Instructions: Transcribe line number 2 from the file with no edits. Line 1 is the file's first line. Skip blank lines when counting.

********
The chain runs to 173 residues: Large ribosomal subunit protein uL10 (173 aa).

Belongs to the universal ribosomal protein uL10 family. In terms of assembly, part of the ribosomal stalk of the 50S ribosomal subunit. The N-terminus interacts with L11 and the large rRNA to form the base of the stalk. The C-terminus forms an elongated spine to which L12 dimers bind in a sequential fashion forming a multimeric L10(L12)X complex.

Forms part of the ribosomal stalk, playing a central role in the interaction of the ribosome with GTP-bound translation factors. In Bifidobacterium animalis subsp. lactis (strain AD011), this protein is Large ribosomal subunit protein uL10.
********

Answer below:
Belongs to the universal ribosomal protein uL10 family. In terms of assembly, part of the ribosomal stalk of the 50S ribosomal subunit. The N-terminus interacts with L11 and the large rRNA to form the base of the stalk. The C-terminus forms an elongated spine to which L12 dimers bind in a sequential fashion forming a multimeric L10(L12)X complex.